Minnesotans will host one of the biggest sporting events in the world as the Major League Baseball All-Star Game kicks off Tuesday.
The event has become much more than a nine-inning exhibition among the sport’s greatest players. It has indeed become a multimedia, corporate-sponsored event made for television, radio, newspapers and, of course, the World Wide Web.
All Minnesotans and the civic and business leaders in the Twin Cities can take pride in landing this signature event. For two years civic leaders have prepared for the event that, according to a Star Tribune report, will include specially scented taxis for arriving guests and 5,700 linear feet of red carpet for players to walk through the city from their hotel to the field.
All Minnesotans can take pride in the event because they are the ones who put up the cash. They agreed to and helped pay for Target Field, still hailed as one of the premier ballparks in the nation, if not the world. They approved and paid for light rail that carries thousands of visitors to the field. They even helped subsidize some of the private business developments along the way.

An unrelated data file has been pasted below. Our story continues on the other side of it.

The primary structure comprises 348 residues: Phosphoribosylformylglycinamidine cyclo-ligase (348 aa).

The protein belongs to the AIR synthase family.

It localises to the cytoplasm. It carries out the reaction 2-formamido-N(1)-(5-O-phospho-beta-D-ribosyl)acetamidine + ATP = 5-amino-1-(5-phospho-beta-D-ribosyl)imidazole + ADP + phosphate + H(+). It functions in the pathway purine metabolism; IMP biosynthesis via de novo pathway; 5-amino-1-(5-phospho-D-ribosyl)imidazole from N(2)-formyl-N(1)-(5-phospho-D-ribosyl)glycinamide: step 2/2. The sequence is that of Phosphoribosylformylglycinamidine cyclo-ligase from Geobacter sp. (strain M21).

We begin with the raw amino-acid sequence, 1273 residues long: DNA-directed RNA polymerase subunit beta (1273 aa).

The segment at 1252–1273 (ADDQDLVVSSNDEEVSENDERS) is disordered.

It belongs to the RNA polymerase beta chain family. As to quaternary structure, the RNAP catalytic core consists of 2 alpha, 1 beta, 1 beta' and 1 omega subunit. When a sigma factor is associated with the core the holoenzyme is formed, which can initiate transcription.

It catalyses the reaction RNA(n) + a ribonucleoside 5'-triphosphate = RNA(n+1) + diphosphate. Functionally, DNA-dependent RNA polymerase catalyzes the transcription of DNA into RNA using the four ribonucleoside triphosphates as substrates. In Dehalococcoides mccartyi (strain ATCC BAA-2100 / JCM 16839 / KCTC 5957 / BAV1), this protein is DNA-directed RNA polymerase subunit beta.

With its sight lines for viewing spread through every inch of concourse, the field is indeed a people’s stadium. You don’t have to have an expensive seat to get a good view of the game. Whether you snag a stand-up table behind home plate or in left field, you can feel baseball.
The event was worth pursuing. It brings people to town, and as Minneapolis Mayor Betsy Hodges said, “It’s a huge opportunity to showcase to the rest of the world how great we are.”
The event also sported a 5K run Sunday at the state fairgrounds sponsored by Nike for 25,000 runners. Target Field will host one of ESPN’s top rated programs in the Home Run Derby tonight. There was a minor league game Sunday and FanFest at the Minneapolis Convention Center. There’s a gala for 5,000 special guests at the historic Mill City Museum overlooking the Mississippi River.
Promoters Meet Minneapolis say 160,000 visitors will spend about $75 million attending the event.
The taxpayers of Minnesota will take it. But we also should take pride in making reasonable investments in events that are winners and showcasing a state that has much to offer in its intelligent and civic-minded people, its friendly hospitality, its above-average children and its love for baseball and for life.
Let’s play ball.